Journal of Global Infectious DiseasesOfficial Publishing of INDUSEM and OPUS 12 Foundation, Inc. Users online:1105  
Print this pageEmail this pageSmall font sizeDefault font sizeIncrease font size     
Home About us Editors Ahead of Print Current Issue Archives Search Instructions Subscribe Advertise Login 
Year : 2015  |  Volume : 7  |  Issue : 2  |  Page : 75-77

Bacteriological profile of neonatal septicemia in a tertiary care hospital from Western India

Department of Microbiology, Smt. Kashibai Navale Medical College and General Hospital, Pune, Maharashtra, India

Correspondence Address:
Vrishali Avinash Muley
Department of Microbiology, Smt. Kashibai Navale Medical College and General Hospital, Pune, Maharashtra
Login to access the Email id

Source of Support: None, Conflict of Interest: None

DOI: 10.4103/0974-777X.154444

Rights and Permissions

Neonatal septicemia is an important cause of morbidity and mortality. The present study was undertaken to determine the bacteriological profile and antimicrobial susceptibility pattern of prevalent pathogens isolated from the blood of septicemic neonates from Neonatal Intensive Care Unit (NICU). A total of 180 blood samples of septicemic neonates were studied bacteriologically. Antimicrobial susceptibility testing was done by the Kirby Bauer disc diffusion method in accordance to Clinical Laboratory Standards Institutes (CLSI) guidelines. 26.6% (48 out of 180) cases of septicemia could be confirmed by blood culture. Of these, 66.7% cases were of early onset septicemia (EOS) and 33.3% were of late onset septicemia (LOS). Klebsiella pneumoniae was the predominant pathogen (35.4%) among the Gram-negative pathogens and Staphylococcus aureus (22.9%) was the predominant Gram-positive pathogen. 28% of K. pneumoniae and E. coli isolates were extended spectrum beta-lactamase (ESBL) producers. 18.1% of the Staphylococcus isolates were methicillin-resistant S. aureus (MRSA). Multi-drug-resistance pattern was observed with all the isolates. Ciprofloxacin and aminoglycosides were the most effective drugs against Gram-positive and Gram-negative isolates. This study highlights the predominance of Gram-negative organisms in causing neonatal sepsis and emergence of multi-drug-resistant strains in our set up.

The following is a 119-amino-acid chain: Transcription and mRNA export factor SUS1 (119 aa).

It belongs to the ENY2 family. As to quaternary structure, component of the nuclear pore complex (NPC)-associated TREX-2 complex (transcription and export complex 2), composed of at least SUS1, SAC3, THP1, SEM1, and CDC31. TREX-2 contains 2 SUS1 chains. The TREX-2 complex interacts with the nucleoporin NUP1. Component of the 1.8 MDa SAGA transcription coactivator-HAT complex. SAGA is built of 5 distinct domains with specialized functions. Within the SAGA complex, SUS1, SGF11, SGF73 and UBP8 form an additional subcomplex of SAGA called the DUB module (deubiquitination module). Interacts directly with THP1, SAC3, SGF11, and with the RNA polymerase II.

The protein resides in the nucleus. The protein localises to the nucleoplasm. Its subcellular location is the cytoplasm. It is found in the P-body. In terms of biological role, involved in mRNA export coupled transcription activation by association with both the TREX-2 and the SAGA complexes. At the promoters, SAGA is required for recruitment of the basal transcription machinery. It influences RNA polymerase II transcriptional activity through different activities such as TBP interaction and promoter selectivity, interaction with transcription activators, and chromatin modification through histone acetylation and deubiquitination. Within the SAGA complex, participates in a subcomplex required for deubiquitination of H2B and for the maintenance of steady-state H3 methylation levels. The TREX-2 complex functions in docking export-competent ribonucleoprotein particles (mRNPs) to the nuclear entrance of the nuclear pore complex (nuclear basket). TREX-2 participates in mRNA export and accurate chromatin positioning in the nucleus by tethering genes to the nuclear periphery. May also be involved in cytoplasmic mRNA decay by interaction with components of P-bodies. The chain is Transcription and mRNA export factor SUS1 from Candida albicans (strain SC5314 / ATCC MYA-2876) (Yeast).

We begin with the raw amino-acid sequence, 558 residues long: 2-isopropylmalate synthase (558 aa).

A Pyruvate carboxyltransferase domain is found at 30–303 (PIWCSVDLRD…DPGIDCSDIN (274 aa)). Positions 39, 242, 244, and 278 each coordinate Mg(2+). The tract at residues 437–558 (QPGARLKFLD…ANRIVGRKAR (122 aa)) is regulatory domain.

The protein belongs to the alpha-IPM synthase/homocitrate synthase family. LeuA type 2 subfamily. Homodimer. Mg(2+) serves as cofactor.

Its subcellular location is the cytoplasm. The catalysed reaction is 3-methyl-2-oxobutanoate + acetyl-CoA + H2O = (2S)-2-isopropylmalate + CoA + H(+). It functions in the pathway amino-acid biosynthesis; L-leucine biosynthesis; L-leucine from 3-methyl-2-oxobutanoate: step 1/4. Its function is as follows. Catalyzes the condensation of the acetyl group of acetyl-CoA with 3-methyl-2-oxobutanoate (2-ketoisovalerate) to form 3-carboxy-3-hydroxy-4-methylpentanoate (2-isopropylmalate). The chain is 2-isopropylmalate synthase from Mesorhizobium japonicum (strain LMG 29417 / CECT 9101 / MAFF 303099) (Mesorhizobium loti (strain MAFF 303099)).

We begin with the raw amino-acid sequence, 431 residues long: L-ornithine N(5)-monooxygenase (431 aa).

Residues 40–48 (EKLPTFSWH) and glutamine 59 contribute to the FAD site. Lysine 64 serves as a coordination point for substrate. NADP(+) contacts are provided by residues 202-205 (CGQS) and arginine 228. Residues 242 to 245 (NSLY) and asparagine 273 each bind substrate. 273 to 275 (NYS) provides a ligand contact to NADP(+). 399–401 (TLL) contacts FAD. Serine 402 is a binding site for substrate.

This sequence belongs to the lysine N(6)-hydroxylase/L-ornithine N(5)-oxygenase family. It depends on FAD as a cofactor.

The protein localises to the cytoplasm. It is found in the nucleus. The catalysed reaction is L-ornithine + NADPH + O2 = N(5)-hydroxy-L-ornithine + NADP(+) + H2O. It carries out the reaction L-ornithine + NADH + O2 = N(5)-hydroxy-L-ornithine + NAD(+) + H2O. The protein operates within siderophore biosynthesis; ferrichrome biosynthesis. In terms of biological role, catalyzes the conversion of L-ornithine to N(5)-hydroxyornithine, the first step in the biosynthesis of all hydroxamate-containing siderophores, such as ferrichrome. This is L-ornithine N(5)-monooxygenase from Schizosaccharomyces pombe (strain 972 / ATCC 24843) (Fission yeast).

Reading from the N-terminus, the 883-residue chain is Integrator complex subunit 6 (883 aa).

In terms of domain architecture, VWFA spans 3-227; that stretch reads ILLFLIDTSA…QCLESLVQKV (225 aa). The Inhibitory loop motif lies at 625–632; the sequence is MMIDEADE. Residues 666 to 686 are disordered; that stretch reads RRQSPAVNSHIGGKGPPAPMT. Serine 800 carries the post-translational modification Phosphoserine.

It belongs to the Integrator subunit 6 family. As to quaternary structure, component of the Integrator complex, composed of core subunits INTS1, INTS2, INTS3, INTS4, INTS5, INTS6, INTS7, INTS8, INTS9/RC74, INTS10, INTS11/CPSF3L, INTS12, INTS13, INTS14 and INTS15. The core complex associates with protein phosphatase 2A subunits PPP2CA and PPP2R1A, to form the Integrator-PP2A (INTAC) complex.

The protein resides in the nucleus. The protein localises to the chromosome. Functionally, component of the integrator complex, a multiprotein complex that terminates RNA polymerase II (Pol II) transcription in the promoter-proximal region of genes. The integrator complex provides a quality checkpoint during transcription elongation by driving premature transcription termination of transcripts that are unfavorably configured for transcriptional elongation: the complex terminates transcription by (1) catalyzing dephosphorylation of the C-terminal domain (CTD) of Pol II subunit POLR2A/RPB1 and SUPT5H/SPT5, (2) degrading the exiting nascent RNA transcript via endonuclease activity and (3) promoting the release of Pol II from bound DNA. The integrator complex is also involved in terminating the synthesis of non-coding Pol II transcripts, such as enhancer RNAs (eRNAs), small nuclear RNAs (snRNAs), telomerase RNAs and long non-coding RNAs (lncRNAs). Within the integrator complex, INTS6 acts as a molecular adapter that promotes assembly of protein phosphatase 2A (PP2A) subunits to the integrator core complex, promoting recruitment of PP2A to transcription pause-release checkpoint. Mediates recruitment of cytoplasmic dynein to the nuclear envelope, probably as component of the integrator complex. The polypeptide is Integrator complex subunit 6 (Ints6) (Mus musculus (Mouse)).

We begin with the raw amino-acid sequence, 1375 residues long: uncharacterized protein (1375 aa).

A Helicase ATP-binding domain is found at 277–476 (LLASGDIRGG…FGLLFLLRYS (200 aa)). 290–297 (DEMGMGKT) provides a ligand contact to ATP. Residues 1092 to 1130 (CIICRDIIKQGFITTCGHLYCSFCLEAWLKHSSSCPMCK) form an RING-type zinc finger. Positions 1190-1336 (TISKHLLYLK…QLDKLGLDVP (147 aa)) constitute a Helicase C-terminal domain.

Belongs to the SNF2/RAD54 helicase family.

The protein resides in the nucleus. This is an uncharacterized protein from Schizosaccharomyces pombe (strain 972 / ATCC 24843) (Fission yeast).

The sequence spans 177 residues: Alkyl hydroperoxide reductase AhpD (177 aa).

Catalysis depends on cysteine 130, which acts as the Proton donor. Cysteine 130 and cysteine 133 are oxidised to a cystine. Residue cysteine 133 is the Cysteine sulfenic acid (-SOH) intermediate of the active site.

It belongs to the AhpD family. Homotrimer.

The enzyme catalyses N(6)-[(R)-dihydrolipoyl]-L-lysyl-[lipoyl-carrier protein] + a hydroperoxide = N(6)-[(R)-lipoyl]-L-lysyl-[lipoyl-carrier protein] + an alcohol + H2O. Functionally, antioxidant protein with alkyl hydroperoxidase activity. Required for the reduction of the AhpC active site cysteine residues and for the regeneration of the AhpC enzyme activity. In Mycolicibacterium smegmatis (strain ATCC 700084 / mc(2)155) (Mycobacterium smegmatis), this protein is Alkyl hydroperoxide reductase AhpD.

Print this article     Email this article
 Next article
 Previous article
 Table of Contents

 Similar in PUBMED
   Search Pubmed for
   Search in Google Scholar for
 Related articles
 Citation Manager
 Access Statistics
 Reader Comments
 Email Alert *
 Add to My List *
 * Requires registration (Free)

 Article Access Statistics
    PDF Downloaded56    
    Comments [Add]    

Recommend this journal


Sitemap | What's New | Feedback | Copyright and Disclaimer | Contact Us
2008 Journal of Global Infectious Diseases | Published by Wolters Kluwer - Medknow
Online since 10th December, 2008